49 The National Convention (September, 1792)  Its first act was the formal abolition of the monarchy on September 22, 1792.  The Year I of the French Republic.  The Decree of Fraternity  it offered French assistance to any subject peoples who wished to overthrow their governments. When France sneezes, all of Europe catches cold!

50 The “Purifying” Pot of the Jacobin

51 Louis XVI as a Pig c For the Montagnards, the king was a traitor. c The Girondins felt that the Revolution had gone far enough and didn’t want to execute the king [maybe exile him].

52 Louis XVI’s Head (January 21, 1793) c The trial of the king was hastened by the discovery in a secret cupboard in the Tuilieres of a cache of documents. c They proved conclusively Louis’ knowledge and encouragement of foreign intervention. c The National Convention voted 387 to 334 to execute the monarchs.

53 Marie Antoinette as a Serpent The “Widow Capet”

54 Marie Antoinette on the Way to the Guillotine Marie Antoinette on the Way to the Guillotine

55 Marie Antoinette Died in October, 1793

56 Attempts to Control the Growing Crisis 1.Revolutionary Tribunal in Paris  try suspected counter-revolutionaries. A.Representatives-on-Mission esent to the provinces & to the army. ehad wide powers to oversee conscription. B. Watch Committees [comité de surveillance] ekeep an eye on foreigners & suspects. C. Sanctioned the trial & execution of rebels and émigrés, should they ever return to France.

57 Attempts to Control the Growing Crisis 2.T he printing of more assignats to pay for the war. 3.C ommittee of Public Safety [CPS] eteteteto oversee and speed up the work of the government during this crisis. 4.C ommittee of General Security [CGS] ererereresponsible for the pursuit of counter-revolutionaries, the treatment of suspects, & other internal security matters.

58 Committee for Public Safety  Revolutionary Tribunals.  300,000 arrested.  16,000 – 50,000 executed.

59 Maximillian Robespierre (1758 – 1794)

60 Georges Jacques Danton (1759 – 1794)

61 Jean-Paul Marat (1744 – 1793)

62 “The Death of Marat” by Jacques Louis David, 1793

63 The Assassination of Marat by Charlotte Corday Paul Jacques Aimee Baudry, 19 c [A Romantic View]

64 The Reign of Terror Terror is nothing other than justice, prompt, severe, inflexible. -- Robespierre Let terror be the order of the day! c The Revolutionary Tribunal of Paris alone executed 2,639 victims in 15 months. c The total number of victims nationwide was over 20,000!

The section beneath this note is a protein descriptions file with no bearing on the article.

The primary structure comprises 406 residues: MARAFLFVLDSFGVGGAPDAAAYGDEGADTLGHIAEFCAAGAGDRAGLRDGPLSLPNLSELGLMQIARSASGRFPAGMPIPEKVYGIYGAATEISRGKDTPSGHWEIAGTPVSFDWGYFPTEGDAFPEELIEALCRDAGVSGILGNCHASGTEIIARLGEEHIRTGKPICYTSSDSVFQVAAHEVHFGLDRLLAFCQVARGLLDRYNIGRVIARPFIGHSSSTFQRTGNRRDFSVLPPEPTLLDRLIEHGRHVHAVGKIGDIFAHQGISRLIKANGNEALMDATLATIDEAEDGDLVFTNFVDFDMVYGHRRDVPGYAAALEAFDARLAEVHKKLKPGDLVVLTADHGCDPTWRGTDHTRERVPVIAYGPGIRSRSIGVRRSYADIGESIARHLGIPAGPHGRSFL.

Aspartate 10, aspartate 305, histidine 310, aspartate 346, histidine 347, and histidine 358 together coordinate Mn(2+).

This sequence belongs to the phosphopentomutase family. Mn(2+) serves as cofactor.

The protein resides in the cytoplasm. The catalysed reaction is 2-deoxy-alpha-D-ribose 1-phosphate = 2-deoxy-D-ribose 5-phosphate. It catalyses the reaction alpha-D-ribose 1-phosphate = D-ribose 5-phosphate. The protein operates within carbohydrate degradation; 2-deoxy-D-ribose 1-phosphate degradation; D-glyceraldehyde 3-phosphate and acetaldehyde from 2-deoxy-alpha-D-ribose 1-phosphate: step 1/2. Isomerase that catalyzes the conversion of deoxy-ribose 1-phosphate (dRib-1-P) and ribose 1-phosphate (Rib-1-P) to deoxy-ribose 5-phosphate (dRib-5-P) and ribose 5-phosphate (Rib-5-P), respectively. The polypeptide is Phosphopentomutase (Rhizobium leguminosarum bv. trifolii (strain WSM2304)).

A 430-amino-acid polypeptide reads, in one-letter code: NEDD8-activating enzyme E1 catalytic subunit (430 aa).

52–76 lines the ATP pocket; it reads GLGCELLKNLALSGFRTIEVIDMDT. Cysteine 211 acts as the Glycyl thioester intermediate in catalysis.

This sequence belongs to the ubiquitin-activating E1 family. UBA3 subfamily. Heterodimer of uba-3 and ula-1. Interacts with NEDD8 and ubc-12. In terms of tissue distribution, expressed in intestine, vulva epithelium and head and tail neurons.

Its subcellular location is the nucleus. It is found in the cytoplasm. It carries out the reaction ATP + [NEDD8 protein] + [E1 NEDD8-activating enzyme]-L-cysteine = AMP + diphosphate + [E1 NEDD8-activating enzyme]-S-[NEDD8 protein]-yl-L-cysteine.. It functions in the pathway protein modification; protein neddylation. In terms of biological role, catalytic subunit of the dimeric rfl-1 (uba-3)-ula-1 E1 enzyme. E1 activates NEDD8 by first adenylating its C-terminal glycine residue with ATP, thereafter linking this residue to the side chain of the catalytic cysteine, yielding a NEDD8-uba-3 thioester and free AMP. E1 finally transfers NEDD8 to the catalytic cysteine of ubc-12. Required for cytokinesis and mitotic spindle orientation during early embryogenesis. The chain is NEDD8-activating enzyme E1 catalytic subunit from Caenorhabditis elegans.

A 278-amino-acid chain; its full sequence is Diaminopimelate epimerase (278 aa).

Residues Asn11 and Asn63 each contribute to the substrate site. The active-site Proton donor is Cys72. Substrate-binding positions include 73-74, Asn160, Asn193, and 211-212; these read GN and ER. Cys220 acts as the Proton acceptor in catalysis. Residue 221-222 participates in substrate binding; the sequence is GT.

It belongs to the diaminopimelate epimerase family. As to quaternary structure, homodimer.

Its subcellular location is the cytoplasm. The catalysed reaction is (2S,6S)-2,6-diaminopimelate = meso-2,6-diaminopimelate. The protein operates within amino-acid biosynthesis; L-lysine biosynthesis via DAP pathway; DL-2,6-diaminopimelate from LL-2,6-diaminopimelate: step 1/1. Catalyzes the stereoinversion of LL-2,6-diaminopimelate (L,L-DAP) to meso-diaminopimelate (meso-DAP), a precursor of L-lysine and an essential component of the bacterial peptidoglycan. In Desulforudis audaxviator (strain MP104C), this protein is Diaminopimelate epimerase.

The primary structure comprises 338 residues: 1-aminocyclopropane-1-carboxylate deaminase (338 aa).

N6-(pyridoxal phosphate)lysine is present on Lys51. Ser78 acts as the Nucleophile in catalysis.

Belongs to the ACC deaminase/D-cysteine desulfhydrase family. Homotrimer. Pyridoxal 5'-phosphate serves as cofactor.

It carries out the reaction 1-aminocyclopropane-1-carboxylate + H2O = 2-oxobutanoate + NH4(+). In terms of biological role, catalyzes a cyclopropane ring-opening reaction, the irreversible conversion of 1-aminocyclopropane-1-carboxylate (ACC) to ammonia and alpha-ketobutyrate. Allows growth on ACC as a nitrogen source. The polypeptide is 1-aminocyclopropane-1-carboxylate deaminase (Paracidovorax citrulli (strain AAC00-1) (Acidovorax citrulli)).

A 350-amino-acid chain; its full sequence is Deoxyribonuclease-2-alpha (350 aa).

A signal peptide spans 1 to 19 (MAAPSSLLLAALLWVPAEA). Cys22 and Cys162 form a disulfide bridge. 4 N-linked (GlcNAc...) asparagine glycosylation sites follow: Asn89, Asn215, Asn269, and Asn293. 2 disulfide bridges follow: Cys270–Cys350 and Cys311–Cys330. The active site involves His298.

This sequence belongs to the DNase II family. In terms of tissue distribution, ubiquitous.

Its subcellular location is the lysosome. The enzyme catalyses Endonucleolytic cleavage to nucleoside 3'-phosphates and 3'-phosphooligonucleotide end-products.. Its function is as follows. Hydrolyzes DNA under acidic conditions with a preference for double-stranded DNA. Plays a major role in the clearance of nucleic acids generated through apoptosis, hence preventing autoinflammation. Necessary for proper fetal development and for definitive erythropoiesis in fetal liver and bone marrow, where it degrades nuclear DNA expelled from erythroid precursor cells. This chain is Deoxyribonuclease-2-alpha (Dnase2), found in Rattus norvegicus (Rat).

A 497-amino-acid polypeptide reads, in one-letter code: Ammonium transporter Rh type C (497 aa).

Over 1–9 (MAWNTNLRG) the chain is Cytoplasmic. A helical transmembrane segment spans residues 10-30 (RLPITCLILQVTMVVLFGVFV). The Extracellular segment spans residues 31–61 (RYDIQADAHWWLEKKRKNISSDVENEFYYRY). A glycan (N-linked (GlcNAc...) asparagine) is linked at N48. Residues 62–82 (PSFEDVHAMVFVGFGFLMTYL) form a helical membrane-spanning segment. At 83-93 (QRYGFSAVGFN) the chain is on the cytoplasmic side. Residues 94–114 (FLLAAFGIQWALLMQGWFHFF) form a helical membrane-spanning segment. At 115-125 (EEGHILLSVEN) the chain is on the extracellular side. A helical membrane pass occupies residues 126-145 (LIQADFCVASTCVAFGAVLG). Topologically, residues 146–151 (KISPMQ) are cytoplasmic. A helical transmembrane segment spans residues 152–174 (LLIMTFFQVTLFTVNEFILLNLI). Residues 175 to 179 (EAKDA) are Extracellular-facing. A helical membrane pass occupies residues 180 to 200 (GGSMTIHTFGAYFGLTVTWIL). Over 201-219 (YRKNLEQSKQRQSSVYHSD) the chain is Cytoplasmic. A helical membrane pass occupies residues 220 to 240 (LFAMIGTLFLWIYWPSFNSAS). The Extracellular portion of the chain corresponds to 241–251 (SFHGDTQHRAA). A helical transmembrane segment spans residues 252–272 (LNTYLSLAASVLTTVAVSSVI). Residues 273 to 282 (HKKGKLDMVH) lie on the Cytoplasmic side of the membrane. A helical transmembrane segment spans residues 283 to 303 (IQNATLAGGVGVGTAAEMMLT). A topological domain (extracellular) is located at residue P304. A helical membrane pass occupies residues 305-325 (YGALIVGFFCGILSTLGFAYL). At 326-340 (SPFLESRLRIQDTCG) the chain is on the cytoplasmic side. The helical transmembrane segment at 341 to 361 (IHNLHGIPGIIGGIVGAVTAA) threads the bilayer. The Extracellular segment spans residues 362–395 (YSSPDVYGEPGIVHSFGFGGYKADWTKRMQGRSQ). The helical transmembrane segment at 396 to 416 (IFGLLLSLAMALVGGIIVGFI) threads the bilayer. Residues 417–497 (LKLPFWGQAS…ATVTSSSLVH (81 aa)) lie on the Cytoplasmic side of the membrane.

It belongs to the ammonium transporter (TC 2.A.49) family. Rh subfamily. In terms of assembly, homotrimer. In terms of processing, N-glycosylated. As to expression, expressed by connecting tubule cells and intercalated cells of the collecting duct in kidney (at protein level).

65 Religious Terror: De-Christianization (1793-1794)  The Catholic Church was linked with real or potential counter-revolution.  Religion was associated with the Ancien Régime and superstitious practices.  Very popular among the sans-culottes.  Therefore, religion had no place in a rational, secular republic!

66 The De-Christianization Program 1.The adoption of a new Republican Calendar: eabolished Sundays & religious holidays. emonths named after seasonal features. e7-day weeks replaced by 10-day decades. ethe yearly calendar was dated from the creation of the Republic [Sept. 22, 1792] The Convention symbolically divorced the state from the Church!!

67 The De-Christianization Program 2.The public exercise of religion was banned. 3.The Paris Commune supported the: edestruction of religious & royal statues. eban on clerical dress. eencouragement of the clergy to give up their vocations. 4.The Cathedral of Notre Dame in Paris was turned into the “Temple of Reason.” 5.The deportation of priests denounced by six citizens.

68 The Festival of Supreme Being A new secular holiday

69 Backlash to the De-Christianization Program  It alienated most of the population (especially in the rural areas).  Robespierre never supported it.  he persuaded the Convention to reaffirm the principle of religious toleration.  Decree on the “Liberty of Cults” was passed  December 6, 1793.  BUT, it had little practical effect!

70 The “Thermidorean Reaction,” 1794 PJuly 26  Robespierre gives a speech illustrating new plots & conspiracies.  he alienated members of the CPS & CGS.  many felt threatened by his implications. PJuly 27  the Convention arrests Robespierre. PJuly 28  Robespierre is tried & guillotined!

71 The Arrest of Robespierre

72 The Revolution Consumes Its Own Children! Danton Awaits Execution, 1793 Robespierre Lies Wounded Before the Revolutionary Tribunal that will order him to be guillotined, 1794.

Download ppt "The French Monarchy: 1775 - 1793 Marie Antoinette & Louis XVI."

Similar presentations

Ads by Google